type system on the chart after it settles into a sideways mode beginning around 9:15 a.m. When we use this chart again later in the book to demonstrate the activity of a further refined system, keep in mind that this day will be classified as a downward-trending day in the market. This definition will come from the Directional Day Filter and will specify that only trades from the short side should be taken. The buy signals from the system will be ignored on these days.

Figure 5.18 demonstrates the performance of the same system when it is applied to a trending day.

As with the two previous formulas, Percent R consistently identifies oversold areas in an uptrending market. Consistent with our system rules explained earlier, this overbought designation leads to the entry into a short trade. Since this trade is against the major trend of the day, most of the short positions shown would have resulted in losses. In his book, Larry Williams is adamant about using his indicator only when you have established the major trend of the time frame in which you are trading. This chart and the one that follows display ample evidence to further substantiate Mr. Williams insistence on trading with the major trend. Note that the long positions established during the noon hour, this time in the direction of the major trend, would have in all probability become winning trades,

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Figure 5.18 Note the effectiveness of Percent Rin identifying the proper

entry point in the direction of the major trend.

Chart created with TradeStation® 2000iby Omega Research, Inc.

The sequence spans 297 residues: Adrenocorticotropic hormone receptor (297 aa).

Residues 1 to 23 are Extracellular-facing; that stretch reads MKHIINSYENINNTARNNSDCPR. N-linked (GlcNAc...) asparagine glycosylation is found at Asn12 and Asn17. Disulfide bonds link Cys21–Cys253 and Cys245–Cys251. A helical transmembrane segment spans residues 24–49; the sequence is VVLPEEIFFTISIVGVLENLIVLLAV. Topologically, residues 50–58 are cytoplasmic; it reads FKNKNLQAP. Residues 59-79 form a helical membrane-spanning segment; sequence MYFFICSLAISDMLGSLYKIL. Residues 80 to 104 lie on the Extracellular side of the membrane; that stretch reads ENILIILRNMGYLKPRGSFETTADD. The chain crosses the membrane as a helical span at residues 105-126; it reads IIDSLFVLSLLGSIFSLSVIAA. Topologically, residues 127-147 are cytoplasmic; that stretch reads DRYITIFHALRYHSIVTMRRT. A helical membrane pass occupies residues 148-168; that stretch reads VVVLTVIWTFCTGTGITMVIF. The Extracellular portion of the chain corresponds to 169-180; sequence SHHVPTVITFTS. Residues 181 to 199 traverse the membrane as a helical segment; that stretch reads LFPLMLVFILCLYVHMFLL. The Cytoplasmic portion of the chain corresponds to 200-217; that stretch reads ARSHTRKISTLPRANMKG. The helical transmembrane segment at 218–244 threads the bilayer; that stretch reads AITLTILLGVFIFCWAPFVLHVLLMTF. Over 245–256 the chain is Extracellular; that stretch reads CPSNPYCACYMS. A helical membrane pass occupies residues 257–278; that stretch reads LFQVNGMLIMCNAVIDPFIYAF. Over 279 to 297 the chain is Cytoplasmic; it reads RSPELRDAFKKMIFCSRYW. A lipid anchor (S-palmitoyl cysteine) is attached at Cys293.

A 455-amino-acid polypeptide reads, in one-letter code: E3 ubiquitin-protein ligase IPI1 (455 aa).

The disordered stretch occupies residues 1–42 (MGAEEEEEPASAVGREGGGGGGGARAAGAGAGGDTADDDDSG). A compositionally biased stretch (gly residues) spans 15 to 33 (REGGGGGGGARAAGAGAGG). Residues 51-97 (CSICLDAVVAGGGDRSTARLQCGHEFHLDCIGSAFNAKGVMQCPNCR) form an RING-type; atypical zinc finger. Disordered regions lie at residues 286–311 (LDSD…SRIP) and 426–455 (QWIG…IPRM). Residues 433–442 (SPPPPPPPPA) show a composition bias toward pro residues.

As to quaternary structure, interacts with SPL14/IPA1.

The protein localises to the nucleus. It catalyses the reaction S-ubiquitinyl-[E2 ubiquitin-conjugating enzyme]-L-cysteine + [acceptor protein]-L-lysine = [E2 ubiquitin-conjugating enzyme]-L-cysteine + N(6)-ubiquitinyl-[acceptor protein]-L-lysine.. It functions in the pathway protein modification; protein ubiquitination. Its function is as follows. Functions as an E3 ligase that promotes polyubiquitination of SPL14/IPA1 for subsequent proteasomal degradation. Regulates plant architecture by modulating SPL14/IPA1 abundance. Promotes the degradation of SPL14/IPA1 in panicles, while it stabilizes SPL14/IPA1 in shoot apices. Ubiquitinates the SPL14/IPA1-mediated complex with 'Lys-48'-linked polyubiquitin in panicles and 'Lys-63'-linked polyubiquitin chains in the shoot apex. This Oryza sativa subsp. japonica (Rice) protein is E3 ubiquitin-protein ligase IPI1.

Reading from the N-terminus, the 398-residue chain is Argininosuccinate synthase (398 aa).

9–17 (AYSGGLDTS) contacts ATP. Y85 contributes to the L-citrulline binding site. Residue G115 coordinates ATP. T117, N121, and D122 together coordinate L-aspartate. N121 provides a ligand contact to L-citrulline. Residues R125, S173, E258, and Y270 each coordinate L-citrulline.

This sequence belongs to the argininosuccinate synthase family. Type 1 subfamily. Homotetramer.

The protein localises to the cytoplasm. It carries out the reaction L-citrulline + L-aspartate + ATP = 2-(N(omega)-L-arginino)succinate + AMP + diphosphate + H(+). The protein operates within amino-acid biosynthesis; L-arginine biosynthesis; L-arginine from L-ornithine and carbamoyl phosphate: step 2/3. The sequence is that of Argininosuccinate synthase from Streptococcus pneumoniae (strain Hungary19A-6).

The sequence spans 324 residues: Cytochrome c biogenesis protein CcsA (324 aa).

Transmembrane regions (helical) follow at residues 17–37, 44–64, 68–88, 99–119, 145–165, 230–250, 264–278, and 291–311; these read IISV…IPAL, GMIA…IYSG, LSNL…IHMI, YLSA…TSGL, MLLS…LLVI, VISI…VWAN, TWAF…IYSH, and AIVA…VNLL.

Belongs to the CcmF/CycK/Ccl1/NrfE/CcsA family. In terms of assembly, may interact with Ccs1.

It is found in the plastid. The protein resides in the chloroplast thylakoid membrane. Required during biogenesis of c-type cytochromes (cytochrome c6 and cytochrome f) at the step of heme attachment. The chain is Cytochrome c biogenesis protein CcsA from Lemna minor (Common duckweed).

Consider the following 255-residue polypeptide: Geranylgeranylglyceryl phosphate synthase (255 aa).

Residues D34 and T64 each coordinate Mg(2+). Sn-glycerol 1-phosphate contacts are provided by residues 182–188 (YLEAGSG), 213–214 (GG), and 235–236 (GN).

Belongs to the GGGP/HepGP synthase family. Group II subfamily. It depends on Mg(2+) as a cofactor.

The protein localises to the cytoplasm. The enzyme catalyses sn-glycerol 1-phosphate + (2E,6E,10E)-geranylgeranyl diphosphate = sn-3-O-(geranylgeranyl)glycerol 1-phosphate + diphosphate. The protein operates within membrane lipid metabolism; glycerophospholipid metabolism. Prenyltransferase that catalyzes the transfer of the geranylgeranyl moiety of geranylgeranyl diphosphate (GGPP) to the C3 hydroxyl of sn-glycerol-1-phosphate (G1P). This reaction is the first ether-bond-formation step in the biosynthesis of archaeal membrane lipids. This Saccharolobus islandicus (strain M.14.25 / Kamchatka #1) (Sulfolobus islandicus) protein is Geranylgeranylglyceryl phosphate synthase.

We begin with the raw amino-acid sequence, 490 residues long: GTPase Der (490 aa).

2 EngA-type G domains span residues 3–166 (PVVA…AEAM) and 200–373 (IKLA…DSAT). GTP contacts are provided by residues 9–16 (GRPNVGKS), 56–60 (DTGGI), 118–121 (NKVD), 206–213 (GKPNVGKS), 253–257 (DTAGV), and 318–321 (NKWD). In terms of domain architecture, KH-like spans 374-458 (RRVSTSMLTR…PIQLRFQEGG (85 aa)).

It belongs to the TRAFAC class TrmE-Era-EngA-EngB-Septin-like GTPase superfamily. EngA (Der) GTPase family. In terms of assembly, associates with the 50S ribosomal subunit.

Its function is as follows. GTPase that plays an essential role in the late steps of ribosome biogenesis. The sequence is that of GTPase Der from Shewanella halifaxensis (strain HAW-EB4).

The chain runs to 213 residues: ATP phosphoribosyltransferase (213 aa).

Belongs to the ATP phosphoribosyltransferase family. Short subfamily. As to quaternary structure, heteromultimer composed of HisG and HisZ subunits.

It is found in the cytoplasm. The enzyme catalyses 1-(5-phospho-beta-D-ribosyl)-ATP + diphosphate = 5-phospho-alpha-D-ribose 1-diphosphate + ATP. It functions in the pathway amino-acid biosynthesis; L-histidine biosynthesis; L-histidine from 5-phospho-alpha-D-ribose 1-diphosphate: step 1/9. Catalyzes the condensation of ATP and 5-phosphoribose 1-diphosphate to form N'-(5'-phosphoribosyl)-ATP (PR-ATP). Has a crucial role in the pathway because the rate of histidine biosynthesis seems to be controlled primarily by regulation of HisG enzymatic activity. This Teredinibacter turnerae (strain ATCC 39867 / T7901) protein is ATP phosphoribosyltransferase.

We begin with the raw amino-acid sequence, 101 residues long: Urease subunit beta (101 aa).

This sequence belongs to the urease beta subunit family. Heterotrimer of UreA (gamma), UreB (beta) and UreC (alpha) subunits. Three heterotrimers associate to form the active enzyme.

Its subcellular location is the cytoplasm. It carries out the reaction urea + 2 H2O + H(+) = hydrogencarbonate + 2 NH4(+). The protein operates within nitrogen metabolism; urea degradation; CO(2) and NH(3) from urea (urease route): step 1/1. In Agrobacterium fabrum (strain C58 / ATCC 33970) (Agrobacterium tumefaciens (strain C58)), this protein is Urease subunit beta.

Figure 5.19 In Chapter 10 you will learn to identify such days as these as downtrending days early in the tradiag session. Cnderstandiag the major trend will allow you to take only the sell signals from Percent R on a downtrending day and ignore the unprofitable buy signals. Chart created with TradeStation® 2000i by Omega Research, Inc.

Figure 5.19 again uses the data from October 6, 2000, for CMVT. Here we demonstrate the activity of the identical Percent R system on a moderately downtrending day. Once again we see an oscillator-based system entering trades against the dominant trend. Note that the trades entered in the direction of the major trend, which is lower, would have generated profitable results.


1. Oscillator indicators and systems driven by them can be quite effective on sideways, trendless days.

2. The major weakness of these tools is their overwhelming tendency to continually enter positions against the major trend on trending days.

3. Oscillators are very effective entry tools when they can be used to identify corrections in the major trend, thereby allowing a system to enter the market in the direction of the dominant trend.


In the previous chapter several charts were presented showing the actual trading signals generated by the oscillator-type indicators that are the basis for a large portion of our trading strategy being developed in this book. A great number of buy and sell arrows were placed to demonstrate the accurate location of these points. Observing these charts its obvious that there are many more signals generated by these formulas than would be practical for any reasonable trading program to use effectively. It is therefore necessary to filter out many of these generated signals, hopefully retaining the most profitable ones for use in our developing system.

One of the more effective techniques I have used to accomplish this task is the use of two rather diverse sensitivity settings for each indicator. It will frequently be noted that a relatively low sensitivity setting for an indicator will give buy or sell signals very quickly after the anticipated event has occurred. The problem here is that the signals are usually too great in number and will regularly occur well in advance of the significant high or low turning points we want to capture. Although selected signals generated by these settings are useful when observed on a historical chart, a method by which the inappropriate